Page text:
14. Kalogera E, Scholler N, Powless C, Weaver A, Drapkin R, Li J, et al. Correlation of serum HE4 with tumor size and myometrial invasion in endometrial cancer. Gynecol Oncol. 2012;124(2):270–5.View ArticlePubMedGoogle Scholar
  15. Moore RG, Miller CM, Brown AK, Robison K, Steinhoff M, Lambert-Messerlian G. Utility of tumor marker HE4 to predict depth of myometrial invasion in endometrioid adenocarcinoma of the uterus. Int J Gynecol Cancer. 2011;21(7):1185–90.PubMedGoogle Scholar
  16. Mutz-Dehbalaie I, Egle D, Fessler S, Hubalek M, Fiegl H, Marth C, et al. HE4 is an independent prognostic marker in endometrial cancer patients. Gynecol Oncol. 2012;126(2):186–91.View ArticlePubMedGoogle Scholar
  17. Ruggeri G, Bandiera E, Zanotti L, Belloli S, Ravaggi A, Romani C, et al. HE4 and epithelial ovarian cancer: comparison and clinical evaluation of two immunoassays and a combination algorithm. Clin Chim Acta. 2011;412(15–16):1447–53.View ArticlePubMedGoogle Scholar
  18. Vergara IA, Norambuena T, Ferrada E, Slater AW, Melo F. StAR: a simple tool for the statistical comparison of ROC curves. BMC Bioinformatics. 2008;9:265.View ArticlePubMedPubMed CentralGoogle Scholar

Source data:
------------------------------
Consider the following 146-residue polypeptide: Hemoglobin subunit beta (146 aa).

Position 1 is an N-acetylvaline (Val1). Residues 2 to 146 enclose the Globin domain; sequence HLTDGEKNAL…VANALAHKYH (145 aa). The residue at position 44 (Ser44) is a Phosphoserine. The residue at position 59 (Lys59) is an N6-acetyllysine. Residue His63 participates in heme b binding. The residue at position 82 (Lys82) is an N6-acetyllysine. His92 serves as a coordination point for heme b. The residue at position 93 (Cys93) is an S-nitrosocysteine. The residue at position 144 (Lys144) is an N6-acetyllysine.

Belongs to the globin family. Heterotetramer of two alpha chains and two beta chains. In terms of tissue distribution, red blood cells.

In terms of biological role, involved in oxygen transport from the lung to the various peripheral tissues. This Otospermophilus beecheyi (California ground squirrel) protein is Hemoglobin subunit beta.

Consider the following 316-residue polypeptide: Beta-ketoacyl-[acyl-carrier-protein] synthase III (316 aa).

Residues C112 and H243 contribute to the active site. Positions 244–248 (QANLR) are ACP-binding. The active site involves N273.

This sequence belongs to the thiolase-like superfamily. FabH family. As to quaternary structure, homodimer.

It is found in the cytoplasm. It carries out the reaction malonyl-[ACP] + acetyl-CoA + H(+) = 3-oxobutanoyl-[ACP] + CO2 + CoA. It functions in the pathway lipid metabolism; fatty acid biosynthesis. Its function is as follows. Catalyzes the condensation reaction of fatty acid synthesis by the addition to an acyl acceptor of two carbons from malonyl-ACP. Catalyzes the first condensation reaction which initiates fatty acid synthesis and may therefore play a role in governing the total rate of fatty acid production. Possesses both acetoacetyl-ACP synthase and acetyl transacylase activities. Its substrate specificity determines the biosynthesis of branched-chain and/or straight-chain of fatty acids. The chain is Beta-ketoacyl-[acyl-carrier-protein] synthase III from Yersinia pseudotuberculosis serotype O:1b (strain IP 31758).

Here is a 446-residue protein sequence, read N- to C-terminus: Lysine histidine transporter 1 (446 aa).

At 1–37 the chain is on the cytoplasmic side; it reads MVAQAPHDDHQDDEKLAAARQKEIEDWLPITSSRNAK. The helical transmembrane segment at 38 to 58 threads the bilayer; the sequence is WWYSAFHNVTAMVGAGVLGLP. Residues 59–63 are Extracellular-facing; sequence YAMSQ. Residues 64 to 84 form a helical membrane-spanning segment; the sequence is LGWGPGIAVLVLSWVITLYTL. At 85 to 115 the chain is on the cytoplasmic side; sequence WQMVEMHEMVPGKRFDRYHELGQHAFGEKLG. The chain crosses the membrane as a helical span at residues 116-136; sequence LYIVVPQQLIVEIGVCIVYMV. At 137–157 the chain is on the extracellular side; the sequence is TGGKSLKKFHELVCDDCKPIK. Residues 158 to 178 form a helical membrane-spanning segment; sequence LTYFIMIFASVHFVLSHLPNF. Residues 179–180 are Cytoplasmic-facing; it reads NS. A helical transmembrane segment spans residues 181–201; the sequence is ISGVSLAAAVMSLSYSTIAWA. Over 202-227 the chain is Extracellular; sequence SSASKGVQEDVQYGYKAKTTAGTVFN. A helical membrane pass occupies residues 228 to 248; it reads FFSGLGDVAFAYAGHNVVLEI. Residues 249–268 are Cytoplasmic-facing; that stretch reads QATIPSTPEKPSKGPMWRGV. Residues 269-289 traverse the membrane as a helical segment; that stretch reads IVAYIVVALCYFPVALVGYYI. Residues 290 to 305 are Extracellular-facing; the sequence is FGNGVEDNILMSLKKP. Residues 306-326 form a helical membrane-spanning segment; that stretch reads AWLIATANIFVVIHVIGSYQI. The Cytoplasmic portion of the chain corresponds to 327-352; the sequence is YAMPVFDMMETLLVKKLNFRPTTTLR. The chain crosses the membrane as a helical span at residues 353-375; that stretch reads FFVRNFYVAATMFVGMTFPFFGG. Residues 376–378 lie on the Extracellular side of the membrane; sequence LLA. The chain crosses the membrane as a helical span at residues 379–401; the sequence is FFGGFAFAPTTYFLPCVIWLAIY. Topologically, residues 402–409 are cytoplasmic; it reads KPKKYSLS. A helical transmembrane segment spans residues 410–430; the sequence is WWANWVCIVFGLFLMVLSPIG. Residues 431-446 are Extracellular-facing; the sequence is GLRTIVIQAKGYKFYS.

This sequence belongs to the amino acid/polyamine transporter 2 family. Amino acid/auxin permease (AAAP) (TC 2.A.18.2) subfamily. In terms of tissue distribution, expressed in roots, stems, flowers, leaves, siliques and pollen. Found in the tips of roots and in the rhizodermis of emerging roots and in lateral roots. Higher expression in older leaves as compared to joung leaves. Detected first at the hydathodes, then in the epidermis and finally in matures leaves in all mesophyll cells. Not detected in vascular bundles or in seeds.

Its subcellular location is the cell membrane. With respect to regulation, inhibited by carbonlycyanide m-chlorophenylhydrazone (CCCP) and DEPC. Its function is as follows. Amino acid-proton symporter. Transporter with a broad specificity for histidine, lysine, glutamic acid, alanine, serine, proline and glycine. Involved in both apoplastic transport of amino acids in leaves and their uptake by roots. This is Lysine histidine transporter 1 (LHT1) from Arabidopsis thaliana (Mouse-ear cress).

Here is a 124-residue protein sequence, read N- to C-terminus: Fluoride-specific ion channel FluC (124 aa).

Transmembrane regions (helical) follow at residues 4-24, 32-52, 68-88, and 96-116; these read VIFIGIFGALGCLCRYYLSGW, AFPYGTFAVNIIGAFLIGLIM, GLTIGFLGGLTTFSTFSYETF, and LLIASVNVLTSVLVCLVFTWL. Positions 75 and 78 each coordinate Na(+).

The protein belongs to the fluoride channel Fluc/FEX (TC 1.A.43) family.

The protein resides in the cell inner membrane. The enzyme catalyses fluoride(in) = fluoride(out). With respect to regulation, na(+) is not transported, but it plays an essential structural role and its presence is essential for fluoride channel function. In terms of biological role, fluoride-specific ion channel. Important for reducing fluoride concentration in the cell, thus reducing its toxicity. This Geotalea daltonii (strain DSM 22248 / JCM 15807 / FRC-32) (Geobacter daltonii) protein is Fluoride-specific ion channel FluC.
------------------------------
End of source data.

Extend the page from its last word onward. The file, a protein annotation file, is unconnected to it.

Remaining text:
19. Angioli R, Miranda A, Aloisi A, Montera R, Capriglione S, De Cicco NC, et al. A critical review on HE4 performance in endometrial cancer: where are we now? Tumour Biol. 2014;35(2):881–7.View ArticlePubMedGoogle Scholar
  20. Sartori E, Pasinetti B, Chiudinelli F, Gadducci A, Landoni F, Maggino T, et al. Surveillance procedures for patients treated for endometrial cancer: a review of the literature. Int J Gynecol Cancer. 2010;20(6):985–92.View ArticlePubMedGoogle Scholar
  21. Moore RA, Miller C, Horan T, Singh R, Kawar N, Eklund E, et al. A novel marker for the management of women diagnosed with endometrial adenocarcinoma of the uterus. Gynecol Oncol. 2013;130:e90.View ArticleGoogle Scholar